When & where to go
If you have already decided which river to fish then you should go to that river's section (choose 'Areas
& Rivers' in the salmon fishing menu above) and refer to its pages on where and when to fish. These should
help you choose a suitable beat and a particular time of year.
Remember that whatever your decide, you may be constrained by price and/or availability. For example,
there is no point choosing the best week of the season on the best river, if there are no rods available or
the price is beyond your budget. You will often be far better fishing a good beat at off peak times or take
'shoulder' weeks around peak times.
Before booking, the first thing you should decide is how flexible you are on the dates you fish and the
notice you need of these dates. If you are flexible on both, then you can follow the conditions, catches,
prospects and availability pages in the relevant river section and book at the last minute when you see
everything looking favourable. Undoubtedly this gets you the best value for money fishing and can sometimes
reveal a last-minute bargain when other tenants can't manage their pre-arranged dates and have to relet in
If you are not able to be flexible on dates, because of prior commitments or are part of a larger group,
then you will need to book well in advance and hope that the conditions suit you when the time comes.
Remember to read the relevant pages for your chosen river, since this is only a guide to help you decide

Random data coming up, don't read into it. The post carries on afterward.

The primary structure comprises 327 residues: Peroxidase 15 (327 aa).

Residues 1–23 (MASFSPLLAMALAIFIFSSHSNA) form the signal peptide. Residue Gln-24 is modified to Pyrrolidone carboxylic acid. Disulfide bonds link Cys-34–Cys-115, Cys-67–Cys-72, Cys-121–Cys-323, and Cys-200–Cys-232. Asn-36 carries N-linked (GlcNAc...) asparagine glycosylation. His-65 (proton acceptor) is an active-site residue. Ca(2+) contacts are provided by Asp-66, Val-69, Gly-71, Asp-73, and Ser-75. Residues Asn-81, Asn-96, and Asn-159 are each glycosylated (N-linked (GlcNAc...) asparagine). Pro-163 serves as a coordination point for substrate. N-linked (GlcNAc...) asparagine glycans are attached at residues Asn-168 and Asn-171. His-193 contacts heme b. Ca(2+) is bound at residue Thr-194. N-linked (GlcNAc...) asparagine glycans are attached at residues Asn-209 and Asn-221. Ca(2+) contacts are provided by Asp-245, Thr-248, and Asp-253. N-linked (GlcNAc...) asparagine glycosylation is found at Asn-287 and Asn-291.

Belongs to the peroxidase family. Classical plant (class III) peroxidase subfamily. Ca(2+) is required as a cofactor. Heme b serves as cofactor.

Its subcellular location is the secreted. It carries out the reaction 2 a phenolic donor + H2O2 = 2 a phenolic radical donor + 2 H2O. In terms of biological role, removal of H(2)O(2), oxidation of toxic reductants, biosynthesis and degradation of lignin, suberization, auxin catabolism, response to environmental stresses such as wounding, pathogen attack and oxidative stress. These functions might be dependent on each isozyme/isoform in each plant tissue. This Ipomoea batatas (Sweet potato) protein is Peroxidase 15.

which river to fish, if you haven't done so already. Another important consideration is what type of
fishing you require.
These may be the most famous rivers, however, larger beats can pose a problem for those anglers not used
to casting long lines with large rods, or fishing from boats with the constant presence of a ghillie.
However, if this isn't an issue, and you have a pocket to match, then they will offer the best chances of a
fish when booked a long time ahead. The ghillie's advice and encouragement can also be on a par with some
of the best professional instructors. The Tay and the Tweed are the largest rivers on this site yet some of
the Lower Dee beats are similar.
Smaller rivers will suit independent and experienced fishermen since ghillies are less often supplied than
on the larger rivers. Those who dislike fishing with large rods should also consider this option, as should
people who like fishing in the uplands. The upper beats of the Dee are beautiful and full of Highland
character and it is a smaller river than the Tay and Tweed. The Esks are smaller rivers still and well
suited to independent fishermen.
Loch fishing for salmon is less easy to find in Scotland but there are some fine examples of small loch
systems with interconnecting rivers in the Western Isles, many of which are quite famous, prolific
If you want to fish for sea trout then consider the Esks and some of the smaller rivers on the West Coast.
In addition some of the larger rivers have a good sea trout run - the Tweed in particular often produces
some large specimens. Its tributary the Till is a well known sea trout river, as is the Earn, a tributary
of the Tay.